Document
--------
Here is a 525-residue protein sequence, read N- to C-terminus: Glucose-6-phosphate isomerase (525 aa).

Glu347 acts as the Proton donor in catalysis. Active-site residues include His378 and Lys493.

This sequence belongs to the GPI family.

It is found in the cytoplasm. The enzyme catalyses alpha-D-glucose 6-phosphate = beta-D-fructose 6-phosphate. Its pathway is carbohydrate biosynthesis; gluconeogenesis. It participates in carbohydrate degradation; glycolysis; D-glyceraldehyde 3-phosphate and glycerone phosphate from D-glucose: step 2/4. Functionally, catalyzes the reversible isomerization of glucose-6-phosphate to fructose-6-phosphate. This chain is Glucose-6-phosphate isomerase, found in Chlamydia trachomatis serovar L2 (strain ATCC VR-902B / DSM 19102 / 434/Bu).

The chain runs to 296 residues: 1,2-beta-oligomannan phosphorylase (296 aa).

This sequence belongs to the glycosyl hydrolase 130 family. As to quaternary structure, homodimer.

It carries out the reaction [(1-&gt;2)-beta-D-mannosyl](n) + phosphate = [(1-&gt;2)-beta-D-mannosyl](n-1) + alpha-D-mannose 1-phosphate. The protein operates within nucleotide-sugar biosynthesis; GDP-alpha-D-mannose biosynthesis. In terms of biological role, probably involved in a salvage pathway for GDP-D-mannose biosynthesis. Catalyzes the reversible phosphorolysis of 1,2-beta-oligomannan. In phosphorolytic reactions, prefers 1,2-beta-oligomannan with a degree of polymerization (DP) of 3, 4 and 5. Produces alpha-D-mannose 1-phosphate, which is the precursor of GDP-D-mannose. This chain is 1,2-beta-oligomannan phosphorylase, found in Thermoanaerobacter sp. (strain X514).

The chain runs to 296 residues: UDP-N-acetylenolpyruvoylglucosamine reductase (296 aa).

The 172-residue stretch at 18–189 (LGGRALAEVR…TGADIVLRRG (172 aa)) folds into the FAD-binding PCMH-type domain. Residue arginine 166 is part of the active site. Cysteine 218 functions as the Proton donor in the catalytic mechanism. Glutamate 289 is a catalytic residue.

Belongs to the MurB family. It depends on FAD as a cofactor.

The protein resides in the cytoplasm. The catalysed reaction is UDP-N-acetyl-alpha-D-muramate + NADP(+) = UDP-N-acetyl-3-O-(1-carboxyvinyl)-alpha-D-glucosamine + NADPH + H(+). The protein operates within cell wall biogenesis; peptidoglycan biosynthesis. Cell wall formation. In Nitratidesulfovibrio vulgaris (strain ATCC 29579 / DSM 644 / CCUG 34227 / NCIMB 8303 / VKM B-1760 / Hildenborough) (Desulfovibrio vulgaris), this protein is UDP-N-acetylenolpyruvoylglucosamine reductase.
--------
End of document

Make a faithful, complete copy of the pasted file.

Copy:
Here is a 525-residue protein sequence, read N- to C-terminus: Glucose-6-phosphate isomerase (525 aa).

Glu347 acts as the Proton donor in catalysis. Active-site residues include His378 and Lys493.

This sequence belongs to the GPI family.

It is found in the cytoplasm. The enzyme catalyses alpha-D-glucose 6-phosphate = beta-D-fructose 6-phosphate. Its pathway is carbohydrate biosynthesis; gluconeogenesis. It participates in carbohydrate degradation; glycolysis; D-glyceraldehyde 3-phosphate and glycerone phosphate from D-glucose: step 2/4. Functionally, catalyzes the reversible isomerization of glucose-6-phosphate to fructose-6-phosphate. This chain is Glucose-6-phosphate isomerase, found in Chlamydia trachomatis serovar L2 (strain ATCC VR-902B / DSM 19102 / 434/Bu).

The chain runs to 296 residues: 1,2-beta-oligomannan phosphorylase (296 aa).

This sequence belongs to the glycosyl hydrolase 130 family. As to quaternary structure, homodimer.

It carries out the reaction [(1-&gt;2)-beta-D-mannosyl](n) + phosphate = [(1-&gt;2)-beta-D-mannosyl](n-1) + alpha-D-mannose 1-phosphate. The protein operates within nucleotide-sugar biosynthesis; GDP-alpha-D-mannose biosynthesis. In terms of biological role, probably involved in a salvage pathway for GDP-D-mannose biosynthesis. Catalyzes the reversible phosphorolysis of 1,2-beta-oligomannan. In phosphorolytic reactions, prefers 1,2-beta-oligomannan with a degree of polymerization (DP) of 3, 4 and 5. Produces alpha-D-mannose 1-phosphate, which is the precursor of GDP-D-mannose. This chain is 1,2-beta-oligomannan phosphorylase, found in Thermoanaerobacter sp. (strain X514).

The chain runs to 296 residues: UDP-N-acetylenolpyruvoylglucosamine reductase (296 aa).

The 172-residue stretch at 18–189 (LGGRALAEVR…TGADIVLRRG (172 aa)) folds into the FAD-binding PCMH-type domain. Residue arginine 166 is part of the active site. Cysteine 218 functions as the Proton donor in the catalytic mechanism. Glutamate 289 is a catalytic residue.

Belongs to the MurB family. It depends on FAD as a cofactor.

The protein resides in the cytoplasm. The catalysed reaction is UDP-N-acetyl-alpha-D-muramate + NADP(+) = UDP-N-acetyl-3-O-(1-carboxyvinyl)-alpha-D-glucosamine + NADPH + H(+). The protein operates within cell wall biogenesis; peptidoglycan biosynthesis. Cell wall formation. In Nitratidesulfovibrio vulgaris (strain ATCC 29579 / DSM 644 / CCUG 34227 / NCIMB 8303 / VKM B-1760 / Hildenborough) (Desulfovibrio vulgaris), this protein is UDP-N-acetylenolpyruvoylglucosamine reductase.